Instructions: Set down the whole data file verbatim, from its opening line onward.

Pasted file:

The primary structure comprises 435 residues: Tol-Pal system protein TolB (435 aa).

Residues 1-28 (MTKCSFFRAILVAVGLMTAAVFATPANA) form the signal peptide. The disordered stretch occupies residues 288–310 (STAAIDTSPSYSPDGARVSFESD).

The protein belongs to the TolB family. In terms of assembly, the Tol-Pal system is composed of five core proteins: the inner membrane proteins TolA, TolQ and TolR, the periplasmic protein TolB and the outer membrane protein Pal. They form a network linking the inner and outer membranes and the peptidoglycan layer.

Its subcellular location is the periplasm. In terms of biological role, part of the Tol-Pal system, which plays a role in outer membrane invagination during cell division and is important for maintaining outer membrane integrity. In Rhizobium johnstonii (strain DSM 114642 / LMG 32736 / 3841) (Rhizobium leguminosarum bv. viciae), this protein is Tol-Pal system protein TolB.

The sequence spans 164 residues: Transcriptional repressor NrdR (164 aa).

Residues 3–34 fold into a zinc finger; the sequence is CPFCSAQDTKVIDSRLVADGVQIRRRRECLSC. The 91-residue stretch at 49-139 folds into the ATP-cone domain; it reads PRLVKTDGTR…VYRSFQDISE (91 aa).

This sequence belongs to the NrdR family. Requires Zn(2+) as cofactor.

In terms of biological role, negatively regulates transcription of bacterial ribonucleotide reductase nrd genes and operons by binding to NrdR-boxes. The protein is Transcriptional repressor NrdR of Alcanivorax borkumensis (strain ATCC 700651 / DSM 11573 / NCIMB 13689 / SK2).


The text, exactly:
The primary structure comprises 435 residues: Tol-Pal system protein TolB (435 aa).

Residues 1-28 (MTKCSFFRAILVAVGLMTAAVFATPANA) form the signal peptide. The disordered stretch occupies residues 288–310 (STAAIDTSPSYSPDGARVSFESD).

The protein belongs to the TolB family. In terms of assembly, the Tol-Pal system is composed of five core proteins: the inner membrane proteins TolA, TolQ and TolR, the periplasmic protein TolB and the outer membrane protein Pal. They form a network linking the inner and outer membranes and the peptidoglycan layer.

Its subcellular location is the periplasm. In terms of biological role, part of the Tol-Pal system, which plays a role in outer membrane invagination during cell division and is important for maintaining outer membrane integrity. In Rhizobium johnstonii (strain DSM 114642 / LMG 32736 / 3841) (Rhizobium leguminosarum bv. viciae), this protein is Tol-Pal system protein TolB.

The sequence spans 164 residues: Transcriptional repressor NrdR (164 aa).

Residues 3–34 fold into a zinc finger; the sequence is CPFCSAQDTKVIDSRLVADGVQIRRRRECLSC. The 91-residue stretch at 49-139 folds into the ATP-cone domain; it reads PRLVKTDGTR…VYRSFQDISE (91 aa).

This sequence belongs to the NrdR family. Requires Zn(2+) as cofactor.

In terms of biological role, negatively regulates transcription of bacterial ribonucleotide reductase nrd genes and operons by binding to NrdR-boxes. The protein is Transcriptional repressor NrdR of Alcanivorax borkumensis (strain ATCC 700651 / DSM 11573 / NCIMB 13689 / SK2).